- “Any other cause whatsoever” (sometimes this wording is added into clause 15): this means that an event claimed as an off-hire event under “any other cause” does not have to be the same type of event as specifically mentioned in the earlier part of the clause. Therefore, if this addition was made, off-hire events could include any event causing loss of time and preventing the full working of the ship – for example: arrest of the ship by cargo interests, capricious acts of local authorities, or detention by pirates.
Step 2: check that the event prevents the full working of the ship.
Once charterers have demonstrated that one of the listed events in the offhire clause has occurred, they must then prove that the event prevented the ship from performing the next operation that the charter service required of her at that time.
What is the next operation that the charter service requires?
This is a matter of fact and can sometimes be difficult to ascertain, leading to disputes. The question is not what service the charterers hoped or expected the ship would be able to perform, but what service they actually required at the time of the off-hire event. Generally a ship is not prevented from working if, with a view to performing the charterers’ orders, she is carrying out an operation which is in the ordinary way an activity required by the time charterers.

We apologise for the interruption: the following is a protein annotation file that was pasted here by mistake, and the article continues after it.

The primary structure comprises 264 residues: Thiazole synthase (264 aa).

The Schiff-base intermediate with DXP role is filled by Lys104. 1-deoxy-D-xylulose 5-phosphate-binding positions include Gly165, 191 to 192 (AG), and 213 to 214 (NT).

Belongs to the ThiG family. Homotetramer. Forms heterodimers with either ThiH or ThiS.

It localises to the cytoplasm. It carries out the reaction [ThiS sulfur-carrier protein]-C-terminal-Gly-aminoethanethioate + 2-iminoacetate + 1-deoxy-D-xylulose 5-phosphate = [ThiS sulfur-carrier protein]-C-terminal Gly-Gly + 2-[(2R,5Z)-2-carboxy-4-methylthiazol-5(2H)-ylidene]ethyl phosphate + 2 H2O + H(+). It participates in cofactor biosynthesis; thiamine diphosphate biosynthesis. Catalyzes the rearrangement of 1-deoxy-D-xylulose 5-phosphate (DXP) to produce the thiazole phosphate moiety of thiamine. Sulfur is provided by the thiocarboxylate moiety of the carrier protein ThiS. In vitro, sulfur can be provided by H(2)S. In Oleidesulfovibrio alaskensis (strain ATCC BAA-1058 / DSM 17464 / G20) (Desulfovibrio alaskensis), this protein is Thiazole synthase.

The ship will not be prevented from working if in order to perform charterers’ orders owners must first carry out an operation which is, in the ordinary way, an activity required by the charterers.
A ship will therefore be performing the chartered service when bunkering,
ballasting, lightering and hold cleaning, if these services were next required at the time, even if charterers would have preferred the ship to carry out another service, such as loading cargo. Some examples follow.
Examples: Next service required
- Delays at the loadport are incurred because of the crew inadequately cleaning the holds. The holds need to be cleaned further in order to load the cargo. The next service required is not the loading of the cargo, but further cleaning of the holds. Under NYPE ‘46, the ship would not be off-hire.